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Assessment of the Performance of Engineered Waste Containment Barriers
tion is necessarily targeted toward regulatory compliance, which tends to focus on chemical concentrations in gas and groundwater at defined points of compliance. The overall result of the focus on compliance is that key data on barrier performance are either not collected or are not collected long enough to enable reliable predictions of performance. A systematic approach to data collection and reporting that targets the most important data on barrier performance and makes the data readily accessible would greatly facilitate periodic assessments of the long-term performance of engineered barriers.
Recommendation 1: Monitoring programs for newfacilities should include provisions for collecting dataneeded to assess the long-term performance of engineeredbarriers, and operators of existing facilities shouldcollect these data to the extent practical using in-placemonitoring systems.
Key types of data that should be collected are listed in Table 6.1.
Noninvasive geophysical monitoring techniques (e.g., electrical surveys, radar, seismic tomography) have the potential to reduce the number of monitoring and observation wells needed and thus reduce costs. Geophysical techniques may also enable continuous, rather than episodic, assessments of barrier integrity. Additional evaluation is needed to determine the extent to which these methods are capable of providing the information listed in Table 6.1.
Most field monitoring of waste containment systems is performed either immediately at the end of construction and before the placement of waste or indirectly afterward through measurements such as cover settlement or concentrations of chemical constituents in gas and groundwater. Although this practice satisfies regulatory requirements, the lack of direct monitoring data introduces uncertainties about how well the individual parts of the overall containment system are working. Such information could help operators avoid an unacceptable release of contaminants and is also essential to designing better systems and materials for future waste containment systems. New techniques are needed to directly monitor the integrity and performance of other barrier configurations and individual barrier system components.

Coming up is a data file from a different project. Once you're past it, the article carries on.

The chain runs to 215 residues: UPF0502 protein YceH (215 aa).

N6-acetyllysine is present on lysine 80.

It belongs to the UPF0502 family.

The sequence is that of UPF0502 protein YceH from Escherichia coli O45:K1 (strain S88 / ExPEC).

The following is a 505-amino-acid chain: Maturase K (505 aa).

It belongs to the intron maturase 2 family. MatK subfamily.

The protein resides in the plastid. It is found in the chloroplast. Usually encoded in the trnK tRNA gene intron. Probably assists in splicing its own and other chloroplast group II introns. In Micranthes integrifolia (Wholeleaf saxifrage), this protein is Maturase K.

Recommendation 2: Regulatory agencies should developguidelines to increase direct monitoring of barrier systemsand their components, and NSF should sponsor researchfor the development of new cost-effective monitoringtechniques, especially for assessing the effectiveness ofvertical barriers, for this purpose.
Assessing or predicting the performance of engineered barriers is made more difficult because the necessary data and observational information do not exist, are hard to find, are incomplete, or have not been analyzed. Although the law requires operators of waste containment facilities to make data publicly available, reports, databases, and tables are often not readily accessible. The effort required to collect relevant information from disparate sources can discourage the types of broad-scale analyses needed to evaluate performance. However, accumulation of new information on field performance, as well as advances in understanding of material behavior and in monitoring and modeling capabilities, would make an assessment of performance worthwhile about every 5 years.
Recommendation 3: Federal agencies responsible forengineered barrier systems should commission and fundassessments of performance on a regular basis. Giventhe rate at which performance data and knowledge ofwaste behavior, contaminant transport, and monitoringaccumulate, the interval at which these assessmentsshould take place is probably on the order of once every5 to 10 years. The results of the assessment should beplaced in the public domain in a form that is readilyaccessible.
Many data used to predict performance come from laboratory experiments, models, and field-constructed prototype barriers, such as test pads. Although useful for understanding material properties and behavior, these data are no substitute for performance data collected in the field from operating
TABLE 6.1 Recommended Data and Information Collection for Long-Term Assessment of Engineered Barrier Performance